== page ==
Mexican Officials Held in Calexico Bribe Case : Shooting: Two from consul’s office in San Diego arrested for allegedly trying to buy the identity of the Border Patrol officer who wounded youth.
The investigation of the controversial shooting of a Mexican youth by a Border Patrol agent took an unusual twist Tuesday when Calexico police arrested two Mexican consular officials who allegedly attempted to bribe a police employee to learn the identity of the agent involved.
Officers from the Imperial County city made the arrests at a restaurant in nearby El Centro at 2:20 p.m. Tuesday after authorities arranged a sting in response to a bribe offer of $500 to $600, Calexico Police Chief Leslie Ginn said.
The two men in custody--both employees of the Mexican consul’s office here--were booked on suspicion of bribery, police said.
“Even if this were Joe Blow off the street, he’d have gone to jail for bribery too,” Ginn said.
The shooting victim, Eduardo Garcia Zamores, 15, was wounded in the torso Nov. 18 as he straddled the fence on the border between Calexico and Mexicali, the state capital of Baja California.
The agent contends he fired because the youth was about to throw a rock at him.
Zamores says the shooting was unprovoked and several witnesses have backed up his story.
The case has resulted in huge protests as well as charges and countercharges by investigators of each country against their counterparts. The youth has filed a $9-million negligence claim against the Border Patrol. The bribery allegation seems likely to escalate the controversy.
Ginn said a Calexico-based female Mexican consular official approached a female police employee Monday and offered $500 to $600 for the agent’s name. Mexican officials want to extradite the agent, but have been unable to obtain his name from U.S. authorities.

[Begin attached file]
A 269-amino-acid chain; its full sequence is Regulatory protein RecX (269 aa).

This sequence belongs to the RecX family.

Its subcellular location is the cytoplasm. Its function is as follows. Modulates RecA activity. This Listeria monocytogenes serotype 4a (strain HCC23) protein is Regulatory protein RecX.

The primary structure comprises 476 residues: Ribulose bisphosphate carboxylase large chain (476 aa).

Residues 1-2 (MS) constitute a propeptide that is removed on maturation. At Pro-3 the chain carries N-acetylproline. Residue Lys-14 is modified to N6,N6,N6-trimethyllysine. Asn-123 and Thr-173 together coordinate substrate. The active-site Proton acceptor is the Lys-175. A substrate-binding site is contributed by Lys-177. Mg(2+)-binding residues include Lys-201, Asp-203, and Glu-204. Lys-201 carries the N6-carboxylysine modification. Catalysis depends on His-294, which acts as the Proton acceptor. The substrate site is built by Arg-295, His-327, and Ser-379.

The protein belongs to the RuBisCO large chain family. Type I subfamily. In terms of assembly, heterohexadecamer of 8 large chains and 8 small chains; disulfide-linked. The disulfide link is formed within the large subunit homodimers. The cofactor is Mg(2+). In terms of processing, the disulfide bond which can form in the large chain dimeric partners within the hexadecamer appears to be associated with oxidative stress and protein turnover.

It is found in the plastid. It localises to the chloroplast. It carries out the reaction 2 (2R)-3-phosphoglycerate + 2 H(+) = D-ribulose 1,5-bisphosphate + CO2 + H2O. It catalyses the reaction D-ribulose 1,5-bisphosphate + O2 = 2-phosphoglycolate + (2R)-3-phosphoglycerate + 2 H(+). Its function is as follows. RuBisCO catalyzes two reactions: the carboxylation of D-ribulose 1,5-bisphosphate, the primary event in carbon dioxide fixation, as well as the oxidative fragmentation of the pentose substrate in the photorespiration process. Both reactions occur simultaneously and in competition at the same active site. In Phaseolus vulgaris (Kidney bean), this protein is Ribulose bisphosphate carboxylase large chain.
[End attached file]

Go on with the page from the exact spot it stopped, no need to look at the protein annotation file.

The police employee notified her superiors, Ginn said, and a decision was made to go ahead with a “meet” as part of a criminal bribery investigation.
The two Mexican officials met Tuesday with the police employee at a Denny’s restaurant in El Centro, while police had the scene under surveillance, Ginn said. The two consular officials allegedly handed over the cash and the police worker gave them a piece of paper on which was written a name--not that of the Border Patrol agent--then police moved in, Ginn said.
“They were arrested on the spot, brought down and booked into our city jail,” said Ginn, who has headed the small department for 5 1/2 years after a 29-year career as a San Diego police officer.
Arrested were Ascension Martinez Pena, 46, the consulate’s chancellor, or administrator, and Karla Elena Correa Ibarra, 27, a secretary, who allegedly made the initial contact with the police employee, Ginn said. Both were released on $5,000 bail.
The police chief said he believed neither of the two has diplomatic immunity, which is accorded to many representatives of foreign governments.
Marco E. Lopez, the San Diego attorney who is representing them, said he believed both were shielded from arrest by diplomatic protection.
“The big shots in Washington are going to have to explain that to me,” Ginn said.
Enrique Loaeza, the Mexican consul general in San Diego, declined to comment on specifics of the case.
Lopez contended that his clients were “entrapped” and that Calexico police were motivated by vindictiveness toward Mexican officials.
Ginn denied the allegations. The police chief has charged publicly that his investigation of the shooting is “at a standstill” because Mexican authorities have refused to provide him access to the victim and have impeded his inquiry.
Mexican officials contend that they have cooperated with police.